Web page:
Major deals expected during Saudi crown prince’s London visit

A handout photo provided by the Saudi Royal Palace on April 4, 2017 shows Saudi Crown Prince Mohammed bin Salman (2nd L), the Kingdom's defence minister, and British Prime Minister Theresa May (R) greeting officials in the capital Riyadh. (AFP)
Updated 07 March 2018
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Major deals expected during Saudi crown prince’s London visit

LONDON: Saudi Arabia expects to sign agreements with Britain covering a range of issues during Crown Prince Mohammed bin Salman’s visit to London this week, Foreign Minister Adel Al-Jubeir said on Monday.
Britain’s planned exit from the EU did not reduce its attractiveness as an investment destination, the minister told reporters, and he said he expected the crown prince’s visit to take bilateral relations to a higher level.
“Our relationship is so strong that the talks will be broad and wide ranging. There will be agreements and memorandums of understanding signed in a number of areas involving a broad range of issues,” he said during a media briefing at the Saudi embassy.
Asked whether Britain’s departure from the EU, scheduled for March 2019, would affect Riyadh’s view of how attractive Britain is as an investment destination, Al-Jubeir said: “We don’t think so. We think that Britain is one of the great powers.
“British ingenuity and British technology and British know-how is not going to change whether you’re part of the EU or not part of the EU.”


Al-Jubeir: Saudi-led coalition ‘working with UN to end Yemen conflict’

The Houthis should engage in the political process and respond to the will of the international community to end the war and end the coup against the legitimate government, said Saudi Arabia's foreign minister. (AFP)
Updated 16 November 2018
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Al-Jubeir: Saudi-led coalition ‘working with UN to end Yemen conflict’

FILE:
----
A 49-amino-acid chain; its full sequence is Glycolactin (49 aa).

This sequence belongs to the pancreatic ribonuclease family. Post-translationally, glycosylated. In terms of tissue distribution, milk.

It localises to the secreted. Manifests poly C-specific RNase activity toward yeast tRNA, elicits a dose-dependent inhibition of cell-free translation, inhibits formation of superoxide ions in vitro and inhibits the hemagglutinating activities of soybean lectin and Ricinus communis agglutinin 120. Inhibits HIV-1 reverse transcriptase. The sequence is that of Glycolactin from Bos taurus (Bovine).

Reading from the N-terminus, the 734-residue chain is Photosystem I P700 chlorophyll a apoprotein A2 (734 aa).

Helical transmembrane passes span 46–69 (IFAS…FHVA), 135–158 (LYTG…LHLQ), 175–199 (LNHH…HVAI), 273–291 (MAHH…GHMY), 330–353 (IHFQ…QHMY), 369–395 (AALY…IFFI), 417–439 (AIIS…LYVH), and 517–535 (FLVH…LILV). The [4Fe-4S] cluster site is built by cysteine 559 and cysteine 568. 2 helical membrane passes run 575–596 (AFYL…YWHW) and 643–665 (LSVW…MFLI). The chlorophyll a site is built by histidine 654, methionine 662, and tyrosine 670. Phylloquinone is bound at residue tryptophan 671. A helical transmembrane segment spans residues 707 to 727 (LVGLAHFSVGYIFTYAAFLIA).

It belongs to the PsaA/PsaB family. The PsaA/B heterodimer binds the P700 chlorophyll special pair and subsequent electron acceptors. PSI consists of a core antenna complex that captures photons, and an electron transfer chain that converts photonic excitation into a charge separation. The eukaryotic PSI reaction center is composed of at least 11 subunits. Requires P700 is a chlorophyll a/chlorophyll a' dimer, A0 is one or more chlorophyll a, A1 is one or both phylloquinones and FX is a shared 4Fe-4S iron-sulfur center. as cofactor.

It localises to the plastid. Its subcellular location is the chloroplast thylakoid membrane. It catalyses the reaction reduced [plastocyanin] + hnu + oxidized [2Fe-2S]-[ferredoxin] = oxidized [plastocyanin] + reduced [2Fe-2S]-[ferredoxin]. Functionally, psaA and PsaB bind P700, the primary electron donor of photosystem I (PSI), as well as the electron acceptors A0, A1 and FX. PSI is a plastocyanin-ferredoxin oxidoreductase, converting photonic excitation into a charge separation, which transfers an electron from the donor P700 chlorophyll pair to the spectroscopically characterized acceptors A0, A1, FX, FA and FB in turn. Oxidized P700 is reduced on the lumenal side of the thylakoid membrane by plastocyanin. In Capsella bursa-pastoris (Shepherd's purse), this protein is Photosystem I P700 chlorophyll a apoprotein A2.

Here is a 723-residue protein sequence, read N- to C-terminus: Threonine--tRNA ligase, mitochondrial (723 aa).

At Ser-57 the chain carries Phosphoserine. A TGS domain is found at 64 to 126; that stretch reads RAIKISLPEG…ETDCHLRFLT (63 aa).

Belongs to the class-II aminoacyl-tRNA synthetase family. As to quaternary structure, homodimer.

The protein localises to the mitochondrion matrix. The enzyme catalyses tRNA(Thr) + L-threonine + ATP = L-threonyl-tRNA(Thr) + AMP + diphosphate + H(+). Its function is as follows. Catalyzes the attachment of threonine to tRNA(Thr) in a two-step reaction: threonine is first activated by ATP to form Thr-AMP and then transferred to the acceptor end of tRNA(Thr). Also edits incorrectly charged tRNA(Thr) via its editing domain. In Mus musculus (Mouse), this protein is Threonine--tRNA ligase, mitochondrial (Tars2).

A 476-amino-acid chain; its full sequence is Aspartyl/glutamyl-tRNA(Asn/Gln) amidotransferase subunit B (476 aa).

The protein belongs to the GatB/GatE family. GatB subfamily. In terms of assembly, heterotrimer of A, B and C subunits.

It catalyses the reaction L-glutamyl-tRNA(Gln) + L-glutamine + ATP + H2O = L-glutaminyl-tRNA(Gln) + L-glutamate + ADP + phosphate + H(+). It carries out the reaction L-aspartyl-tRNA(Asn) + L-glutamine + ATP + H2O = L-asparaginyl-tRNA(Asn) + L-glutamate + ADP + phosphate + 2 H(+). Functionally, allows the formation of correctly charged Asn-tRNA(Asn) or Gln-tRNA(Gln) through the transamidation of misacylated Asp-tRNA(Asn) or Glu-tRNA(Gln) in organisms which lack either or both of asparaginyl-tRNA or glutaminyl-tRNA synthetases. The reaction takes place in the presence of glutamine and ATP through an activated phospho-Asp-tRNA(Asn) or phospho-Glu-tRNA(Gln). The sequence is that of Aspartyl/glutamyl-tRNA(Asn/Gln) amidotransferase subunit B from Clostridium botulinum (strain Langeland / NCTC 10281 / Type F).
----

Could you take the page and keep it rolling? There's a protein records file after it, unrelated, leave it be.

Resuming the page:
• Since day one, we said that the solution… is a political solution, says Saudi FM
  • Al-Jubeir: Saudi Arabia is the largest provider of humanitarian aid to Yemen, providing more than $13 billion since the start of the conflict

RIYADH: The Saudi-led coalition is working with UN envoy Martin Griffith to reach a political solution to the conflict in Yemen based on UN Security Council resolution 2216, the Gulf Initiative and the outcomes of Yemeni national dialogue, the Saudi foreign minister said on Thursday. 

“Since day one, we said that the solution… is a political solution, and the solution should lead to the restoration of legitimacy in Yemen,” said Adel Al-Jubeir.

“We support a peaceful solution in Yemen. We support the efforts of the UN envoy for the Yemeni cause,” he added.

“We are committed to providing all humanitarian support to our brothers there. We are also working on the post-war reconstruction of Yemen.” The Kingdom supports the envoy’s efforts to hold negotiations at the end of November, added Al-Jubeir.

Saudi Arabia is the largest provider of humanitarian aid to Yemen, providing more than $13 billion since the start of the conflict, he said.

In contrast, Houthi militias are imposing restrictions on Yemeni cities and villages, leading to starvation, he added. 

They are also seizing humanitarian aid and preventing Yemenis from getting cholera vaccinations, Al-Jubeir said. 

The Houthis fire ballistic missiles indiscriminately at Saudi Arabia, use children as fighters and plant mines across Yemen, he added. 

The Houthis should engage in the political process and respond to the will of the international community to end the war and end the coup against the legitimate government, he said.

Saudi Arabia did not want the conflict in Yemen; it was imposed on the Kingdom, Al-Jubeir added. 

Saudi Arabia worked with other Gulf Cooperation Council (GCC) member states to develop the Gulf Initiative. 

This led to a transition from former President Ali Abdullah Saleh to the internationally recognized government headed by current President Abed Rabbo Mansour Hadi.

The Kingdom also worked to develop Yemeni national dialogue that led to a Yemeni vision regarding the country’s future.

A new Yemeni constitution was about to be drafted when the Houthis seized much of the country, including the capital. 

Yemen’s legitimate government requested support, and the Saudi-led coalition responded under Article 51 of the UN Charter.